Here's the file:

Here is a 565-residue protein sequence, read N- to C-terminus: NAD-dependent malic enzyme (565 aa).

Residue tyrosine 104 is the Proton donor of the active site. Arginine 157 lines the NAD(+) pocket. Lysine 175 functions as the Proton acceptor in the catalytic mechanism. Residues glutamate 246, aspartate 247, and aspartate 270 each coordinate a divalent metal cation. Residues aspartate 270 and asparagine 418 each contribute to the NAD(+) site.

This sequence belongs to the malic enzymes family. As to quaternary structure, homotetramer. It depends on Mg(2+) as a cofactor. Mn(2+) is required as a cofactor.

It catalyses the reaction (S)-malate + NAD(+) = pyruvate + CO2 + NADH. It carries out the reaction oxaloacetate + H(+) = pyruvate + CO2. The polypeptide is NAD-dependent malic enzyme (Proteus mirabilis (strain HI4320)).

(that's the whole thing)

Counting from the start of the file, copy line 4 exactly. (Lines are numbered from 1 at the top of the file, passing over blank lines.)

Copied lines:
It catalyses the reaction (S)-malate + NAD(+) = pyruvate + CO2 + NADH. It carries out the reaction oxaloacetate + H(+) = pyruvate + CO2. The polypeptide is NAD-dependent malic enzyme (Proteus mirabilis (strain HI4320)).